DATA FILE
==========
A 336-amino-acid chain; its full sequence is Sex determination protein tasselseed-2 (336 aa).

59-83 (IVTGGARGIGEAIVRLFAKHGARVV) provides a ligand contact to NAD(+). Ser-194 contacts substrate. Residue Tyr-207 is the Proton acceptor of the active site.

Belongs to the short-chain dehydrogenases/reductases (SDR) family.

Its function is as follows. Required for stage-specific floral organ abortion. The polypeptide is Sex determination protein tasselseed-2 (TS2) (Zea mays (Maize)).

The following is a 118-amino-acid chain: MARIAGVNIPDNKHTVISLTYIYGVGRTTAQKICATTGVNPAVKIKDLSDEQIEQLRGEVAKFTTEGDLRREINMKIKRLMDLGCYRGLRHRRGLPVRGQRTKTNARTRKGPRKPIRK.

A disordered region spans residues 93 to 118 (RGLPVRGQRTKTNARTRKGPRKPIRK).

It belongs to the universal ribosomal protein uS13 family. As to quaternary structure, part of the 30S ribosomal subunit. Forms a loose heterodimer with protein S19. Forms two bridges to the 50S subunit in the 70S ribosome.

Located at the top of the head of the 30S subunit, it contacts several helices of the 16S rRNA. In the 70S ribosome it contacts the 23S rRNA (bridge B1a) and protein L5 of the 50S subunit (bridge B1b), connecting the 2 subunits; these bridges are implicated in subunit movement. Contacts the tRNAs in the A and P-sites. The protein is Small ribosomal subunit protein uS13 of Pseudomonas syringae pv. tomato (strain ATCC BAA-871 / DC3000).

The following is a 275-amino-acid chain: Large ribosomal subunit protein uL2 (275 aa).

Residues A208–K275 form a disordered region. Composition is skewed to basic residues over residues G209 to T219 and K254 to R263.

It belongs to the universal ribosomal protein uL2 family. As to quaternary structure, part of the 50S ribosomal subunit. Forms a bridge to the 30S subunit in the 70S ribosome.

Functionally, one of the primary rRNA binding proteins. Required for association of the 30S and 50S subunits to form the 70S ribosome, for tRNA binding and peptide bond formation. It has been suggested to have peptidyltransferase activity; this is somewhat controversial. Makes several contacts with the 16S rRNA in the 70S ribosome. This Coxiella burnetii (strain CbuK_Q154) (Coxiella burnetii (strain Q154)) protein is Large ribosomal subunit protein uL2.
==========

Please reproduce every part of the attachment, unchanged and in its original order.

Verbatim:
A 336-amino-acid chain; its full sequence is Sex determination protein tasselseed-2 (336 aa).

59-83 (IVTGGARGIGEAIVRLFAKHGARVV) provides a ligand contact to NAD(+). Ser-194 contacts substrate. Residue Tyr-207 is the Proton acceptor of the active site.

Belongs to the short-chain dehydrogenases/reductases (SDR) family.

Its function is as follows. Required for stage-specific floral organ abortion. The polypeptide is Sex determination protein tasselseed-2 (TS2) (Zea mays (Maize)).

The following is a 118-amino-acid chain: MARIAGVNIPDNKHTVISLTYIYGVGRTTAQKICATTGVNPAVKIKDLSDEQIEQLRGEVAKFTTEGDLRREINMKIKRLMDLGCYRGLRHRRGLPVRGQRTKTNARTRKGPRKPIRK.

A disordered region spans residues 93 to 118 (RGLPVRGQRTKTNARTRKGPRKPIRK).

It belongs to the universal ribosomal protein uS13 family. As to quaternary structure, part of the 30S ribosomal subunit. Forms a loose heterodimer with protein S19. Forms two bridges to the 50S subunit in the 70S ribosome.

Located at the top of the head of the 30S subunit, it contacts several helices of the 16S rRNA. In the 70S ribosome it contacts the 23S rRNA (bridge B1a) and protein L5 of the 50S subunit (bridge B1b), connecting the 2 subunits; these bridges are implicated in subunit movement. Contacts the tRNAs in the A and P-sites. The protein is Small ribosomal subunit protein uS13 of Pseudomonas syringae pv. tomato (strain ATCC BAA-871 / DC3000).

The following is a 275-amino-acid chain: Large ribosomal subunit protein uL2 (275 aa).

Residues A208–K275 form a disordered region. Composition is skewed to basic residues over residues G209 to T219 and K254 to R263.

It belongs to the universal ribosomal protein uL2 family. As to quaternary structure, part of the 50S ribosomal subunit. Forms a bridge to the 30S subunit in the 70S ribosome.

Functionally, one of the primary rRNA binding proteins. Required for association of the 30S and 50S subunits to form the 70S ribosome, for tRNA binding and peptide bond formation. It has been suggested to have peptidyltransferase activity; this is somewhat controversial. Makes several contacts with the 16S rRNA in the 70S ribosome. This Coxiella burnetii (strain CbuK_Q154) (Coxiella burnetii (strain Q154)) protein is Large ribosomal subunit protein uL2.